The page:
Parliamentary commissioner for administration, Michael Buckley, revealed in his annual report that he has just started to receive complaints about the ‘alleged failure’ of the regulatory bodies to exercise adequate supervision over the affairs of the insurers.
And he pointed fingers at the Department of Trade and Industry, the Treasury and the Financial Services Authority insofar as it acted on the Treasury’s behalf.
Buckley said in his foreword: ‘I decided to postpone a decision on whether there were aspects of these bodies’ handling of the affair which I might usefully investigate until the report of the investigation being undertaken by the FSA was available.’
He said he was mindful of the limitation of the FSA’s remit and the expectations the public and MPs ‘rightly’ have about independent investigations.
He hoped the outcome might serve to indicate those areas which warrant further scrutiny – if any – and said he would make a decision later this year or early next.
Buckley also expressed concern about the way ‘departments are putting increased burdens upon citizens – for example, through self assessment of income tax’.
He said those failing to complete tasks faced penalties, while the departments themselves had generous periods of time to carry out their own functions with only token redress for overstepping those periods.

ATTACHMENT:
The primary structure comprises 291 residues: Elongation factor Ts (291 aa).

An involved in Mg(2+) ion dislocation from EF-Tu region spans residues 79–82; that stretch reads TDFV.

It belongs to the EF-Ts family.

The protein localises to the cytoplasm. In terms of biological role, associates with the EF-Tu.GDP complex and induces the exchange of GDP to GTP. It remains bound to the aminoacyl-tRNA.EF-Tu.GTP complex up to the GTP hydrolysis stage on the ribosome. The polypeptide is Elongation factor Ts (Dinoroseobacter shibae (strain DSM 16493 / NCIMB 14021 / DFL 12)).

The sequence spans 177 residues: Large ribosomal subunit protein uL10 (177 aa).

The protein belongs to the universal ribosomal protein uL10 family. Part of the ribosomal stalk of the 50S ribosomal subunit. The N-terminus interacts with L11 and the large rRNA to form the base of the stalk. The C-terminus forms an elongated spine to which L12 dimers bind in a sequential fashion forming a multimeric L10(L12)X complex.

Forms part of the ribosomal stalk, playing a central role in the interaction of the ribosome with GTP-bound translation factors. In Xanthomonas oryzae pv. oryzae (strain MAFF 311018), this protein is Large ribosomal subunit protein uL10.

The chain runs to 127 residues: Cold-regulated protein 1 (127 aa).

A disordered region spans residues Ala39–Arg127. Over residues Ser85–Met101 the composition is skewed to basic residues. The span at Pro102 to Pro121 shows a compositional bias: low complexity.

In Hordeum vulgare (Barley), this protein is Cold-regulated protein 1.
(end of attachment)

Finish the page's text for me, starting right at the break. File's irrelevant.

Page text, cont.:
His report revealed that complaints against the Inland Revenue have shot up from 134 the previous year to 214, but said this increase included complaints over the NIRS2 computer fiasco involving National Insurance Contributions which the IR took over from the Department of Social Security.
Since 8 December 1999 Equitable Life, the worlds oldest mutual life assurer has ceased to write new business and operated only as a closed fund. In July last year, the House of Lords ruled its decision to cut terminal pensions bonuses to holders of guaranteed annuity rate policies was illegal.
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